• Elsewhere, more paradoxically: ‘The Los Angeles resident and former lord of the architectural marvel known as the Lost Aztec Temple of Mars did not pass on, nor is he resting in peace. He’s dead, an existential reality that he’d probably be the first to acknowledge were he still with us.’ (Simon Abrams, RogerEbert.com, 28 June) [BH] Would he really?
Chuck Palahniuk of Fight Club fame is one of the authors who between them lost $3.4 million or more to embezzlement at the New York literary agency Donadio & Olson. Darin Webb, accountant at D&O, was arrested in May and is now out on $200,000 bail. (Locus, 21 July)
E.H. Shepard’s original 1926 map of the Hundred Acre Wood in Winnie-the-Pooh – in a private collection for many years – was auctioned by Sotheby’s in July and sold for a record £430,000. (Guardian, 10 July)
John Sladek featured in a New York Times article about weird Amazon pricing: ‘Mr. Sladek, who died in 2000, is little read now, which naturally means his books are often marketed for inordinate sums on Amazon. One of his mystery novels, “Invisible Green,” has a Red Rhino “buy box” – Amazon’s preferred deal – offering it for $664.’ (‘Amazon’s Curious Case of the $2,630.52 Used Paperback’, 15 July) [PNH]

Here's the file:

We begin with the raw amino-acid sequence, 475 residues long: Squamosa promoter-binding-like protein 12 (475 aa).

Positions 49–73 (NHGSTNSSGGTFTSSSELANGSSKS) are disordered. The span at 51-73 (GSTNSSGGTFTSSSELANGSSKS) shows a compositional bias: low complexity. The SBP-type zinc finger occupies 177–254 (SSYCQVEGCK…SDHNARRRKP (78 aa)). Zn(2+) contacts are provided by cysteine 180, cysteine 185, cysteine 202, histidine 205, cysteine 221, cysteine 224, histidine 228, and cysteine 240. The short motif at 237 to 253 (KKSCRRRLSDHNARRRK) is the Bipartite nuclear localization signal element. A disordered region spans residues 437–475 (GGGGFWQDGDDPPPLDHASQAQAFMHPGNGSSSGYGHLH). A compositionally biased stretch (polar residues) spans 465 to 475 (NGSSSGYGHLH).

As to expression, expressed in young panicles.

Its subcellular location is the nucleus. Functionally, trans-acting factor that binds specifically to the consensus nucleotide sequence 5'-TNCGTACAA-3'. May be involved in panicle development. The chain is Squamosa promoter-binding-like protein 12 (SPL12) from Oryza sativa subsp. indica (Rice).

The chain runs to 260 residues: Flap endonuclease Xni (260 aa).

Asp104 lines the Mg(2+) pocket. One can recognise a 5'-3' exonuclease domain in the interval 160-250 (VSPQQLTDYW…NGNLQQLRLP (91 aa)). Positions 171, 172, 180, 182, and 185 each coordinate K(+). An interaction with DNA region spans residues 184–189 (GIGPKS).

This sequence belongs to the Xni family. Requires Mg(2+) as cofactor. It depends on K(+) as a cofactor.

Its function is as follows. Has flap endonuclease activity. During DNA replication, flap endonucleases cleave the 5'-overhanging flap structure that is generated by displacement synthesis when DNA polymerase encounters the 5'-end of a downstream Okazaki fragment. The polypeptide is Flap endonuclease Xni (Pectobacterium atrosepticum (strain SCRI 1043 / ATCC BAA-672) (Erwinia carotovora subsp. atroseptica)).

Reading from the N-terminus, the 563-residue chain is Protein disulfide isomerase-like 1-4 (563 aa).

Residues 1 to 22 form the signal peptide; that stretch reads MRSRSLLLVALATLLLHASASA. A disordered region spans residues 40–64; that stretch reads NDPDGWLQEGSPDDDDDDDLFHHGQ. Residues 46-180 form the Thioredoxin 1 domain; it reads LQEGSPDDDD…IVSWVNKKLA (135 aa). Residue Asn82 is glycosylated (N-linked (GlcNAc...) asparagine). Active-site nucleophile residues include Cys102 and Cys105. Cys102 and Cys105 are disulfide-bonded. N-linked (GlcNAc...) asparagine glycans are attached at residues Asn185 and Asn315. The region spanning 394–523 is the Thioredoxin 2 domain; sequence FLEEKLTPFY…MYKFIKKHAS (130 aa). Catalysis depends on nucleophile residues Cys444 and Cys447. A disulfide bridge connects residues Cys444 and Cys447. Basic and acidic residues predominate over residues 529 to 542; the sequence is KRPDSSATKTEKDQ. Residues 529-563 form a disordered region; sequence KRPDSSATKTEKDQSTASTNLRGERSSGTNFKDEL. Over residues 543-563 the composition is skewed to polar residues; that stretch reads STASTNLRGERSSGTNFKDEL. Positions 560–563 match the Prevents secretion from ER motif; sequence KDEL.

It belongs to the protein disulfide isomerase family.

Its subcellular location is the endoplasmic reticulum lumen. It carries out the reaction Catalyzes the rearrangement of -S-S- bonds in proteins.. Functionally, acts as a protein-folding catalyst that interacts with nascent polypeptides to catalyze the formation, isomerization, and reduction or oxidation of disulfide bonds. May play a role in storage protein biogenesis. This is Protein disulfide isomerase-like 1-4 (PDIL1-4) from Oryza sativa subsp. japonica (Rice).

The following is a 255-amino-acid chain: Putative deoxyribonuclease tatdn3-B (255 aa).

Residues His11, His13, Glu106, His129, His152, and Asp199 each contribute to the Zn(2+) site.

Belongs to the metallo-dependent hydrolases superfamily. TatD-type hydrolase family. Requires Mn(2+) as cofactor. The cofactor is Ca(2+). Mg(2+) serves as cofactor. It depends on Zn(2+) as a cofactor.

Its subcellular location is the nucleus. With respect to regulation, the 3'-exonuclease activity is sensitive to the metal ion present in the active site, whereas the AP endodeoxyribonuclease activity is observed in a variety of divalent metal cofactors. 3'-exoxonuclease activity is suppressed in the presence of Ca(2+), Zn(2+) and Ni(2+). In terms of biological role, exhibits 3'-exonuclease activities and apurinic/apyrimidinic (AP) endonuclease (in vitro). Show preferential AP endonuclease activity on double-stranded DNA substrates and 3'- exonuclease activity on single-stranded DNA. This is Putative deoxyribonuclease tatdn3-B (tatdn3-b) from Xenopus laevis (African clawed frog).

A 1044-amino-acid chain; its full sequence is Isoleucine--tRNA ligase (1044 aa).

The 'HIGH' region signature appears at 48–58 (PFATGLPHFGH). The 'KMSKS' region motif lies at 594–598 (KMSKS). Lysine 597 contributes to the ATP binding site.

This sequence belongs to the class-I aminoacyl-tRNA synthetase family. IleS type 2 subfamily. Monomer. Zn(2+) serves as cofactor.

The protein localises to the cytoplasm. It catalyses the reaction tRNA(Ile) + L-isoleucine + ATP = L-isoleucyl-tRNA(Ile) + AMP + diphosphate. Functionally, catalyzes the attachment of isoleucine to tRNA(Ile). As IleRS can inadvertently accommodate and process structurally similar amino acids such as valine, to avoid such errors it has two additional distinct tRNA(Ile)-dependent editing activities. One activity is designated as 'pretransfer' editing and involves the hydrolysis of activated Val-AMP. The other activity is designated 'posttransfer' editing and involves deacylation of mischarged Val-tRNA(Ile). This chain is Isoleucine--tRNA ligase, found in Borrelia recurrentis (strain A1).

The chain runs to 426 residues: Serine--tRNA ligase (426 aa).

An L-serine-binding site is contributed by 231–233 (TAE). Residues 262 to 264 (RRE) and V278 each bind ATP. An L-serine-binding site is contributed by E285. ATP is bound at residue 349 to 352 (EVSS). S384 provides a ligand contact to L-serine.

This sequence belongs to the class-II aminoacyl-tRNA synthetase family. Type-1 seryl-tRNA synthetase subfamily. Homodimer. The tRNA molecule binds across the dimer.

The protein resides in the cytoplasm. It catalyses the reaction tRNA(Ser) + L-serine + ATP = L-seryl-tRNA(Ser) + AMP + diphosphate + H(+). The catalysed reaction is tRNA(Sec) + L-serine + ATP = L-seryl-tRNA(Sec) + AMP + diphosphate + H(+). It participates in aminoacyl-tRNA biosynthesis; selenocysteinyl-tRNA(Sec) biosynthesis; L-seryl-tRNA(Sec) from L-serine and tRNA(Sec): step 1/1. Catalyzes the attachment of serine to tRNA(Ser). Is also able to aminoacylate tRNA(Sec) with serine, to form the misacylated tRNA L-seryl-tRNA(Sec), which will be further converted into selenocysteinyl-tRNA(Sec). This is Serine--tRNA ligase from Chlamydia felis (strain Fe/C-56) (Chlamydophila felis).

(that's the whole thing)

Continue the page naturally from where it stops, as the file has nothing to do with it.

SOLD OUT 3-6 Aug • Discworld Convention, Chesford Grange Hotel, Warwick. Perhaps too late to join the waiting list for cancelled memberships (£74 reg; £59 concessions; £30 supp) at dwcon.org.
10-12 Aug • Nine Worlds Geekfest (multimedia), Novotel London West, Hammersmith, London. £119 reg; £49.99 per day; under-18s free. Book online at nineworlds.co.uk.
16-20 Aug • Worldcon 76 (Worldcon), San José, CA, USA. Now $250 reg; $125 YA (15-21) and military; under-15s $75; under-6s free. $50 supp. Day rates $50 Thur and Mon; $80 Fri, Sat and Sun. See worldcon76.org. Hugo voting has ended; site selection voting continues.